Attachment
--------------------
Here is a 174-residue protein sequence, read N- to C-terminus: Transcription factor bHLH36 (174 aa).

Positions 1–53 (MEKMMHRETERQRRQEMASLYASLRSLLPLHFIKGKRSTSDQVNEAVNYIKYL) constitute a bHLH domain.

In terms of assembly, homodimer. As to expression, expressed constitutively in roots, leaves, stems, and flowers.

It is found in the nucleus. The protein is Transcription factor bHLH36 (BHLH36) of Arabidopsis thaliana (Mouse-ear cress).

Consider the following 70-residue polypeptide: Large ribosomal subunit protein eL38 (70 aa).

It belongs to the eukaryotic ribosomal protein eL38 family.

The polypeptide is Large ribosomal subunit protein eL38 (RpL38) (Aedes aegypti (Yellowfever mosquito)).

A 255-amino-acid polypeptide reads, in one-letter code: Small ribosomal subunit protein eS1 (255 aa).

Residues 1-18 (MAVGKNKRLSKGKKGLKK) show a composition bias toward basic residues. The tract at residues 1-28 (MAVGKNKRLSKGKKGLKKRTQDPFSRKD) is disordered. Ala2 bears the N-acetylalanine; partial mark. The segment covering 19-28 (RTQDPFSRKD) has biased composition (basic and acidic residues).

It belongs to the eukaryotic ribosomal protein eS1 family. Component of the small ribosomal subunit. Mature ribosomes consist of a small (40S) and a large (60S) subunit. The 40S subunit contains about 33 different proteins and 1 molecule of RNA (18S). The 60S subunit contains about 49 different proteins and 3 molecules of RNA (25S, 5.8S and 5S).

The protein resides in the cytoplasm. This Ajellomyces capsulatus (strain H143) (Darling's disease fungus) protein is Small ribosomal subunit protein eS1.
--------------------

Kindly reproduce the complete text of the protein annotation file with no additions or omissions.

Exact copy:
Here is a 174-residue protein sequence, read N- to C-terminus: Transcription factor bHLH36 (174 aa).

Positions 1–53 (MEKMMHRETERQRRQEMASLYASLRSLLPLHFIKGKRSTSDQVNEAVNYIKYL) constitute a bHLH domain.

In terms of assembly, homodimer. As to expression, expressed constitutively in roots, leaves, stems, and flowers.

It is found in the nucleus. The protein is Transcription factor bHLH36 (BHLH36) of Arabidopsis thaliana (Mouse-ear cress).

Consider the following 70-residue polypeptide: Large ribosomal subunit protein eL38 (70 aa).

It belongs to the eukaryotic ribosomal protein eL38 family.

The polypeptide is Large ribosomal subunit protein eL38 (RpL38) (Aedes aegypti (Yellowfever mosquito)).

A 255-amino-acid polypeptide reads, in one-letter code: Small ribosomal subunit protein eS1 (255 aa).

Residues 1-18 (MAVGKNKRLSKGKKGLKK) show a composition bias toward basic residues. The tract at residues 1-28 (MAVGKNKRLSKGKKGLKKRTQDPFSRKD) is disordered. Ala2 bears the N-acetylalanine; partial mark. The segment covering 19-28 (RTQDPFSRKD) has biased composition (basic and acidic residues).

It belongs to the eukaryotic ribosomal protein eS1 family. Component of the small ribosomal subunit. Mature ribosomes consist of a small (40S) and a large (60S) subunit. The 40S subunit contains about 33 different proteins and 1 molecule of RNA (18S). The 60S subunit contains about 49 different proteins and 3 molecules of RNA (25S, 5.8S and 5S).

The protein resides in the cytoplasm. This Ajellomyces capsulatus (strain H143) (Darling's disease fungus) protein is Small ribosomal subunit protein eS1.